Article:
Wednesday, May 30, 2012

How to turn away pain patients: the game

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Dr. Danielle McCarthy (right) testing “drug abuse detection” videogame
Dr. McCarthy (r) testing “drug abuse detection” videogame

As if policies regarding prescription painkillers weren’t draconian enough already, there’s a new educational videogame on the way that would purportedly teach physicians how to recognize drug abusers posing as pain patients and turn them away, presumably with no risk whatsoever of actual pain sufferers being labeled as junkies and denied their medication:

As Dr. Danielle McCarthy listens to a man beg for a prescription for painkillers, she weighs her possible responses.

A 31-year-old emergency room physician, she listens patiently as the man tells her that “every morning I wake up in pain,” describing the agony he continues to endure, three years after being injured in a car wreck.

He has tried physical therapy, acupuncture and chiropractic treatment, he says. Nothing works except pills, he insists, as his voice grows louder and more demanding.

Their exchange is similar to conversations that take place on almost every shift at Northwestern Memorial Hospital here, Dr. McCarthy said. But it is fiction — part of an interactive video game designed to train doctors to identify deceptive behavior by people likely to abuse prescription painkillers. The patient is an actor whose statements and responses are generated by the program.

The video game was designed based on research by Dr. Michael F. Fleming at the Northwestern University Feinberg School of Medicine and draws on technology used by the F.B.I. to train agents in interrogation tactics. It teaches doctors to look for warning signs of drug abuse, like a history of family problems, and to observe nonverbal signs of nervousness, like breaking eye contact, fidgeting and finger-tapping.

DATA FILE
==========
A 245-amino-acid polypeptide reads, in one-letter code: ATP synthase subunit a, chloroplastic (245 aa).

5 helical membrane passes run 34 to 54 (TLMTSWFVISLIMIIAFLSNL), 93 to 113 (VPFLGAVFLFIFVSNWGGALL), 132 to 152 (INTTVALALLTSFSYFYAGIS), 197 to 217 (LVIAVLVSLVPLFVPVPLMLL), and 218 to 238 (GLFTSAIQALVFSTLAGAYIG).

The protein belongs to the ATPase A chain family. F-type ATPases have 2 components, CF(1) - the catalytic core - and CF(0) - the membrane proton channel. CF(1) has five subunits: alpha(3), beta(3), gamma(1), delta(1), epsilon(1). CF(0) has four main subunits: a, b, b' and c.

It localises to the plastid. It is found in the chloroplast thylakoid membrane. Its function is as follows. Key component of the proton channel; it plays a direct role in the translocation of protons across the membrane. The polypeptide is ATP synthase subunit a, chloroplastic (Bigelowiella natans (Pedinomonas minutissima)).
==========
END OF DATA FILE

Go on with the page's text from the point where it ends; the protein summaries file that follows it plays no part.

The game, which is in its final phase of testing, is aimed at primary care and family doctors, who often feel uncomfortable and unqualified assessing their patients in this regard.

Anyone who can’t immediately identify about two hundred problems with just about every aspect of this idea is categorically unfit to debate drug policy, much less craft it. Though, to be fair, I suppose the only option left for drug warriors who wanted to make the whole situation even more ridiculous and restrictive was to literally make a game of it.

The government seriously needs to get the hell out of the relationship between doctors and their patients. The only thing resulting from threatening medical workers with harassment and prosecution for doing their jobs is more and more victims of injury and malady being denied access to medicine. Chalk it up to yet more casualties in the blindly ideological and transparently futile war on human nature itself.

(via @jacobsullum)